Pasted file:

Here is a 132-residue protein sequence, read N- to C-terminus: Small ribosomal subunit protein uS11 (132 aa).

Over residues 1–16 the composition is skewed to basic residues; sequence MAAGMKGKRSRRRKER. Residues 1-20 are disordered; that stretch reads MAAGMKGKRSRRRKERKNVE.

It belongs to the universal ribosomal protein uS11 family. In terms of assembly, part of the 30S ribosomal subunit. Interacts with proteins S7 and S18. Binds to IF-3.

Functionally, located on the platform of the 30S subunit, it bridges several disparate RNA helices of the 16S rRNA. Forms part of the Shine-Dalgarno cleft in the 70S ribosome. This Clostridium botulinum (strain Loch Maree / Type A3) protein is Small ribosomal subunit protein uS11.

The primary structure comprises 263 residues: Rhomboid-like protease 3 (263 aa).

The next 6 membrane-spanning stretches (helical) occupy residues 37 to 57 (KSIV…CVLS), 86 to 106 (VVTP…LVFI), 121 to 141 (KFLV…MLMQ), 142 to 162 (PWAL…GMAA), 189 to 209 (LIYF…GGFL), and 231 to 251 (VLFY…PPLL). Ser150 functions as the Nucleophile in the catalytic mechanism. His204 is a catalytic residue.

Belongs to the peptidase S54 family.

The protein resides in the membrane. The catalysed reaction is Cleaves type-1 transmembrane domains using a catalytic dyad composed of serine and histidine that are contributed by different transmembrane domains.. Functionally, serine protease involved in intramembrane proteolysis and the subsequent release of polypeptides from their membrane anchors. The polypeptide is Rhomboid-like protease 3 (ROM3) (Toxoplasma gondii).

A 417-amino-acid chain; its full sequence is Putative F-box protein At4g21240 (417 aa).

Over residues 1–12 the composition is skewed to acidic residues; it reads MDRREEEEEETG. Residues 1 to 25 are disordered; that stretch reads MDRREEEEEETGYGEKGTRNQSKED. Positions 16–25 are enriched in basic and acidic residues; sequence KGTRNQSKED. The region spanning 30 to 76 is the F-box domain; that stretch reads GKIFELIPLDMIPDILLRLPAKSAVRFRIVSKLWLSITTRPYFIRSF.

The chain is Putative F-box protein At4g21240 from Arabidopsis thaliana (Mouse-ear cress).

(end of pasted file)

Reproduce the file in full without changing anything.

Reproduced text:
Here is a 132-residue protein sequence, read N- to C-terminus: Small ribosomal subunit protein uS11 (132 aa).

Over residues 1–16 the composition is skewed to basic residues; sequence MAAGMKGKRSRRRKER. Residues 1-20 are disordered; that stretch reads MAAGMKGKRSRRRKERKNVE.

It belongs to the universal ribosomal protein uS11 family. In terms of assembly, part of the 30S ribosomal subunit. Interacts with proteins S7 and S18. Binds to IF-3.

Functionally, located on the platform of the 30S subunit, it bridges several disparate RNA helices of the 16S rRNA. Forms part of the Shine-Dalgarno cleft in the 70S ribosome. This Clostridium botulinum (strain Loch Maree / Type A3) protein is Small ribosomal subunit protein uS11.

The primary structure comprises 263 residues: Rhomboid-like protease 3 (263 aa).

The next 6 membrane-spanning stretches (helical) occupy residues 37 to 57 (KSIV…CVLS), 86 to 106 (VVTP…LVFI), 121 to 141 (KFLV…MLMQ), 142 to 162 (PWAL…GMAA), 189 to 209 (LIYF…GGFL), and 231 to 251 (VLFY…PPLL). Ser150 functions as the Nucleophile in the catalytic mechanism. His204 is a catalytic residue.

Belongs to the peptidase S54 family.

The protein resides in the membrane. The catalysed reaction is Cleaves type-1 transmembrane domains using a catalytic dyad composed of serine and histidine that are contributed by different transmembrane domains.. Functionally, serine protease involved in intramembrane proteolysis and the subsequent release of polypeptides from their membrane anchors. The polypeptide is Rhomboid-like protease 3 (ROM3) (Toxoplasma gondii).

A 417-amino-acid chain; its full sequence is Putative F-box protein At4g21240 (417 aa).

Over residues 1–12 the composition is skewed to acidic residues; it reads MDRREEEEEETG. Residues 1 to 25 are disordered; that stretch reads MDRREEEEEETGYGEKGTRNQSKED. Positions 16–25 are enriched in basic and acidic residues; sequence KGTRNQSKED. The region spanning 30 to 76 is the F-box domain; that stretch reads GKIFELIPLDMIPDILLRLPAKSAVRFRIVSKLWLSITTRPYFIRSF.

The chain is Putative F-box protein At4g21240 from Arabidopsis thaliana (Mouse-ear cress).